Conference program is now available
As educators, we are always looking for ways to improve our teaching in order to help our students learn better. While ungrading may look different in every classroom, we believe that decentering grades through ungrading shifts the focus back onto student learning, where it belongs. By removing traditional letter or numerical grades from the center of the learning experience, students have more room to take chances, make mistakes without being penalized, and ultimately have more agency over their learning.
The Center for Languages and Cultures at the University of Southern California is excited to announce the conference “Grading Less – Learning More through Ungrading in World Languages, Literatures, and Cultures,” which will focus on the latest research, innovations, and challenges surrounding ungrading and alternative assessments in college-level language, literature, and culture courses.
Join us as we explore the many manifestations of ungrading and its potential to transform the educational landscape. Our conference will provide a forum for educators, researchers, and students to discuss the latest developments, and share their experiences and successful practices.
Some of the topics that will be explored at the conference can include:
- the varying definitions of ungrading
- the use of alternative assessments in ungrading
- the role of self-assessment in ungrading
- subject-specific ungrading
- research on grades
- issues of equity
- grades and mental health
- student voices in ungrading
- ungrading and artificial intelligence
- cross-disciplinary and institutional/programmatic considerations
Our conference featured a keynote speech by Susan Blum (the editor of “Ungrading”, West Virginia UP, 2020), a workshop on one-level rubrics by Meg Malone (Director, Assessment and Research, ACTFL), as well as a variety of panel discussions and presentations.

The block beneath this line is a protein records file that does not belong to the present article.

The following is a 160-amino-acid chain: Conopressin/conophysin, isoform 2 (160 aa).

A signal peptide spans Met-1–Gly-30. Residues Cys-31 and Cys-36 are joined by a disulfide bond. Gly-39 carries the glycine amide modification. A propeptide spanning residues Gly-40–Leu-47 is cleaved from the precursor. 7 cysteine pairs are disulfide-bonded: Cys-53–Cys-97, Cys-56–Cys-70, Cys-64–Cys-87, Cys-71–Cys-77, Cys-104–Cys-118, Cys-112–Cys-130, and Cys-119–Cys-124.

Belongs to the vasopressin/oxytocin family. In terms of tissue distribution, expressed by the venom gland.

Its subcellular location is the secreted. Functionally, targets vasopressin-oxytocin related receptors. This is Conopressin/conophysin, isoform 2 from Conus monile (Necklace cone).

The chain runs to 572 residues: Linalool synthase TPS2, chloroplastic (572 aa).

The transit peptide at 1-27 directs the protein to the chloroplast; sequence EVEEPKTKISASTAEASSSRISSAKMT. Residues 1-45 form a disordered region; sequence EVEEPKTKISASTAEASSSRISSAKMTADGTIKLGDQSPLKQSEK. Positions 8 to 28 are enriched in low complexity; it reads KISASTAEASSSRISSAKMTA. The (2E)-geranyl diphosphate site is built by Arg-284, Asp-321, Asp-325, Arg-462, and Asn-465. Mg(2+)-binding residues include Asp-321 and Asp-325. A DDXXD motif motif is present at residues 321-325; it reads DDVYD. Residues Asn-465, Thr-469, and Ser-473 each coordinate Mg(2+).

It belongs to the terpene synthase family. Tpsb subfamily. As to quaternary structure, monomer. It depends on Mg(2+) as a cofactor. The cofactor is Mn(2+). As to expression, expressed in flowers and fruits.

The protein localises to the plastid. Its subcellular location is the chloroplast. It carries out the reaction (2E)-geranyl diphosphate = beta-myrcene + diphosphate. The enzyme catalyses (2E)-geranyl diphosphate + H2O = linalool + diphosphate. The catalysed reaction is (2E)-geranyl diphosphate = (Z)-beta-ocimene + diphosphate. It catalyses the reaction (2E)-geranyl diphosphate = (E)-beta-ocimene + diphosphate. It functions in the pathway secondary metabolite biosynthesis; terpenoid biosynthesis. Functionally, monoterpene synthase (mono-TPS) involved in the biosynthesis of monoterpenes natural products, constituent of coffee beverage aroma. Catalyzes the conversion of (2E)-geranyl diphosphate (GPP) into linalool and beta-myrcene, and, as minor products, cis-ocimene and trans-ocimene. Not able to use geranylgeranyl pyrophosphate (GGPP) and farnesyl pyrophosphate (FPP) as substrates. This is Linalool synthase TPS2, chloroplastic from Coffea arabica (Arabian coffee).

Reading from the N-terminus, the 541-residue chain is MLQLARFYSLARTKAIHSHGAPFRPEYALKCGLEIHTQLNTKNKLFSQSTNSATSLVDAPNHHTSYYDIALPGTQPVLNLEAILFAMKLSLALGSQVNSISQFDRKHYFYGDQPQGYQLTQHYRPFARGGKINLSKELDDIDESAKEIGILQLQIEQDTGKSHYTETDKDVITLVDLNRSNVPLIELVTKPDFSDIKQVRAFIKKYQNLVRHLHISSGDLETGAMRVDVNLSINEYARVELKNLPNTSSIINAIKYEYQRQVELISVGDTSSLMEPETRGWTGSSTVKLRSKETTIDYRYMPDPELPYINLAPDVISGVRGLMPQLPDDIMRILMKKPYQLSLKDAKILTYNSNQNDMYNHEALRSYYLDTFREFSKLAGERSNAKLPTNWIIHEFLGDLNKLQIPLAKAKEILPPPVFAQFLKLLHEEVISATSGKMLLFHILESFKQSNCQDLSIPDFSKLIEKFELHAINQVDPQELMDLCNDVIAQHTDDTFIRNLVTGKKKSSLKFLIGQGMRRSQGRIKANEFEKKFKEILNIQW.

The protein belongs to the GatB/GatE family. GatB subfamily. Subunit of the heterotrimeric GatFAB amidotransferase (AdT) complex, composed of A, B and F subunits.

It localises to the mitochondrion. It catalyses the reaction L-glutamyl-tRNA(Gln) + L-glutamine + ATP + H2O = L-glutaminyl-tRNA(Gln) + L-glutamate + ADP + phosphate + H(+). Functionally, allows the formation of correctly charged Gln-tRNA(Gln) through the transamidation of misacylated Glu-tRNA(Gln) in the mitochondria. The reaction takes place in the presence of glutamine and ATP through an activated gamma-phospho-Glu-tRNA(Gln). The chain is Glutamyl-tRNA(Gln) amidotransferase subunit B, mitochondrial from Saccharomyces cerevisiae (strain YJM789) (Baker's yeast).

This conference was the perfect opportunity to engage with others who share a passion for transforming education through ungrading.
The conference is fully online and free.
The sessions will be recorded and made available to the public.
Ungrading for Learning: Building on Real Students’ Superpowers
In this talk Susan D Blum introduces some of the principles behind the the growing umbrella of “ungrading” practices—calling into question the centrality of conventional grading practices, which practitioners of ungrading regard as both harmful and unnecessary—in order to place learning at the center of everything we do. Ungrading allows us to build on students’ superpowers, which include curiosity and love of learning, and to avoid some of the harms of conventional schooling. Educators have found that ungrading leads to greater learning, deeper engagement, and greater equity.
Dr. Susan D. Blum, Professor of Anthropology at the University of Notre Dame. Dr. Blum is a cultural, linguistic, and psychological anthropologist specializing in the study of China and the United States. Her latest book, titled Ungrading: Why Rating Students Undermines Learning (and What to Do Instead) was published in December 2020 by the West Virginia University Press.
She received a National Endowment for the Humanities Fellowship for her book, Lies That Bind: Chinese Truth, Other Truths (2007), and has received the Delta Kappa Gamma Educator’s Award, 2010, for her book My Word! Plagiarism and College Culture (2009). Blum has also received an Excellence in Teaching award from The University of Colorado Denver (2000) and the Reverend Edmund P. Joyce, CSC, Award for Excellence in Undergraduate Teaching from The University of Notre Dame (2010).
Grading often takes a great deal of instructor effort without providing actionable feedback to learners. This workshop will present ways to use a one-level rubric to provide iterative and helpful feedback through learner self-assessment, instructor feedback and task revision.
Workshop Presenter: Margaret E. Malone (Director, Assessment and Research, ACTFL)
She has nearly three decades of experience in language test development, materials development, delivery of professional development and teacher training through both online and face-to-face methods, data collection and survey research, and program evaluation. Her current research focuses on language assessment literacy, oral proficiency assessment, the influences of the Seal of Biliteracy on language teaching and learning and the development of short-cut measures of proficiency.
Evgeny Dengub (firstname.lastname@example.org) and Lori Mesrobian (email@example.com)